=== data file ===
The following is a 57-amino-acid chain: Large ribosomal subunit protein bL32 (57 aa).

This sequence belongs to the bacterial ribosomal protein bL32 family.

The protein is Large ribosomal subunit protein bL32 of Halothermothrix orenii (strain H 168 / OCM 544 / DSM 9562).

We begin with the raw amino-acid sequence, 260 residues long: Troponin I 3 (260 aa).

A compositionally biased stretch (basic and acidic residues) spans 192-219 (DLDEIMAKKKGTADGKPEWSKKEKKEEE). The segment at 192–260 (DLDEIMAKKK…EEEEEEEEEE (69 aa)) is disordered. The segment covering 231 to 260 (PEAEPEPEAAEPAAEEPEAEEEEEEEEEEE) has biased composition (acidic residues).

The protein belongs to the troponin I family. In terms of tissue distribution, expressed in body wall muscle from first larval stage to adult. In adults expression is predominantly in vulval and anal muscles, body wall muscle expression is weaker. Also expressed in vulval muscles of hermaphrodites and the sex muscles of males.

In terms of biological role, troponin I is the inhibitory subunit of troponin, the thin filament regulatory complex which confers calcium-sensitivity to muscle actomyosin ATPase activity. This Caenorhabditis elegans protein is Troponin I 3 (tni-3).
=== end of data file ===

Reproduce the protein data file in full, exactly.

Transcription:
The following is a 57-amino-acid chain: Large ribosomal subunit protein bL32 (57 aa).

This sequence belongs to the bacterial ribosomal protein bL32 family.

The protein is Large ribosomal subunit protein bL32 of Halothermothrix orenii (strain H 168 / OCM 544 / DSM 9562).

We begin with the raw amino-acid sequence, 260 residues long: Troponin I 3 (260 aa).

A compositionally biased stretch (basic and acidic residues) spans 192-219 (DLDEIMAKKKGTADGKPEWSKKEKKEEE). The segment at 192–260 (DLDEIMAKKK…EEEEEEEEEE (69 aa)) is disordered. The segment covering 231 to 260 (PEAEPEPEAAEPAAEEPEAEEEEEEEEEEE) has biased composition (acidic residues).

The protein belongs to the troponin I family. In terms of tissue distribution, expressed in body wall muscle from first larval stage to adult. In adults expression is predominantly in vulval and anal muscles, body wall muscle expression is weaker. Also expressed in vulval muscles of hermaphrodites and the sex muscles of males.

In terms of biological role, troponin I is the inhibitory subunit of troponin, the thin filament regulatory complex which confers calcium-sensitivity to muscle actomyosin ATPase activity. This Caenorhabditis elegans protein is Troponin I 3 (tni-3).